Thoughts on D500 Memory Cards

Discussion in 'Nikon' started by Mary Doo, Apr 4, 2018.

  1. I just noticed at a large local store that they had only delkin for uhs-ii available, no sandisk uhs-ii and no lexar cards at all. They previously always stocked Lexar but the entire product portfolio seems to be currently out of stock and unavailable. They said they ask every month and get the same reply: Lexar cards should be available in 1 month. So also for UHS-II there is a shortage. UHS-I performance in the D850 is disappointing. I am considering the Delkin card now to minimize the impact of dual card writing on speed. Writing JPG to UHS-I (and 12 bit compressed NEF to XQD) shortened the 9fps burst to 27/28 frames. I guess I can live with that but it would be nice to write NEF to both cards.
     
  2. ShunCheung

    ShunCheung Administrator

    Ilkka, take a look at B&H. They have various UHS-II SD cards in stock, including Sony, Lexar, SanDisk ... and even the new ProGrade brand. I just noticed that while ProGrade cards are not as expensive, they have a slow write speed.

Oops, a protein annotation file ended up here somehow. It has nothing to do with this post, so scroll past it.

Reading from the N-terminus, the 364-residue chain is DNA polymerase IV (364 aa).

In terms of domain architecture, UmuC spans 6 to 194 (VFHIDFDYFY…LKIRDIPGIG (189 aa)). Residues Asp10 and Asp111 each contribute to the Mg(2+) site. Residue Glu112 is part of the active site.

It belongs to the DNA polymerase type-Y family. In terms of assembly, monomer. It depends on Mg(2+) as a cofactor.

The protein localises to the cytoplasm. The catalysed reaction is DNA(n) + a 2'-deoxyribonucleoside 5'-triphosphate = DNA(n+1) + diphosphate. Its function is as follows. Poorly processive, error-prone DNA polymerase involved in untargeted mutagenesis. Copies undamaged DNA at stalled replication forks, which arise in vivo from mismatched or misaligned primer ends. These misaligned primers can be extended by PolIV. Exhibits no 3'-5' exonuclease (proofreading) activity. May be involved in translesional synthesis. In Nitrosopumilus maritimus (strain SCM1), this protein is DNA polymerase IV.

UHS-II SD is another niche product. Among Nikon bodies, only the D500 and D850 are compatible, plus a few Sony, Panasonic, and Olympus mirrorless cams some some video cams. It is still a small market.
     
  3. A 1 TB card would still hold 5 hours of 8K video surely? And since it can only be shot in 29' 59" takes, and would likely deplete several batteries in the process, what would be the point?
     
  4. Yes, but the shipping of such a small item from B&H to Finland would be quite expensive relative to the cost of the card itself. I would need purchase several cards to make it worthwhile in this case. Fujifilm also support UHS-II cards.

    A C700 can record 4K at 810 Mbps (checking some specifications). 8K would potentially then be 3240Mbps, so 1 hour of recording might consume 1.5 terabytes of storage. I guess it depends on how much compression you want to tolerate. Personally I'm quite happy with HD quality video and don't think I need or really benefit from any more resolution in video (although I have a 4K TV).